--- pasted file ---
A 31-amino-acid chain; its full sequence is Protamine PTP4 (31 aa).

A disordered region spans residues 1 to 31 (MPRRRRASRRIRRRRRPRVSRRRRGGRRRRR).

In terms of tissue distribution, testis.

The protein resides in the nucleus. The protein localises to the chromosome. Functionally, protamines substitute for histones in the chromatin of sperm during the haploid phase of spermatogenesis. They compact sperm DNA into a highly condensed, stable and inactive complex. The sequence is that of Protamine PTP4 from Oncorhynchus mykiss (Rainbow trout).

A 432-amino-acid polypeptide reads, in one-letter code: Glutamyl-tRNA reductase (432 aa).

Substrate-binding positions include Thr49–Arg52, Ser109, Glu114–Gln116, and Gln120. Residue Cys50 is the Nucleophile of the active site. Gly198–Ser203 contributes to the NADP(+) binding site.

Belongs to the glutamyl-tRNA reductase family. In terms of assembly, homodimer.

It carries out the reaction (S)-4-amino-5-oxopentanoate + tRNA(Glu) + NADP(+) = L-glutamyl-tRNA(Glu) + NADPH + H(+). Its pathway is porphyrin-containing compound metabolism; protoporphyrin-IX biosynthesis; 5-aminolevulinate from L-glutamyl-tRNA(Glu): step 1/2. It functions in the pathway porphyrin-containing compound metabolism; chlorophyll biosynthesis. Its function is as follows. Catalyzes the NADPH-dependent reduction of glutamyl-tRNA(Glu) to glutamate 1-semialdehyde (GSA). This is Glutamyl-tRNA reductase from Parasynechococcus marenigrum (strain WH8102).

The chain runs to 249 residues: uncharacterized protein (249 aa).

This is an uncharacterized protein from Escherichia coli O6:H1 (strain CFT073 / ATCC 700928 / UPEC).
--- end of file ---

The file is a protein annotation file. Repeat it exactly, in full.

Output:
A 31-amino-acid chain; its full sequence is Protamine PTP4 (31 aa).

A disordered region spans residues 1 to 31 (MPRRRRASRRIRRRRRPRVSRRRRGGRRRRR).

In terms of tissue distribution, testis.

The protein resides in the nucleus. The protein localises to the chromosome. Functionally, protamines substitute for histones in the chromatin of sperm during the haploid phase of spermatogenesis. They compact sperm DNA into a highly condensed, stable and inactive complex. The sequence is that of Protamine PTP4 from Oncorhynchus mykiss (Rainbow trout).

A 432-amino-acid polypeptide reads, in one-letter code: Glutamyl-tRNA reductase (432 aa).

Substrate-binding positions include Thr49–Arg52, Ser109, Glu114–Gln116, and Gln120. Residue Cys50 is the Nucleophile of the active site. Gly198–Ser203 contributes to the NADP(+) binding site.

Belongs to the glutamyl-tRNA reductase family. In terms of assembly, homodimer.

It carries out the reaction (S)-4-amino-5-oxopentanoate + tRNA(Glu) + NADP(+) = L-glutamyl-tRNA(Glu) + NADPH + H(+). Its pathway is porphyrin-containing compound metabolism; protoporphyrin-IX biosynthesis; 5-aminolevulinate from L-glutamyl-tRNA(Glu): step 1/2. It functions in the pathway porphyrin-containing compound metabolism; chlorophyll biosynthesis. Its function is as follows. Catalyzes the NADPH-dependent reduction of glutamyl-tRNA(Glu) to glutamate 1-semialdehyde (GSA). This is Glutamyl-tRNA reductase from Parasynechococcus marenigrum (strain WH8102).

The chain runs to 249 residues: uncharacterized protein (249 aa).

This is an uncharacterized protein from Escherichia coli O6:H1 (strain CFT073 / ATCC 700928 / UPEC).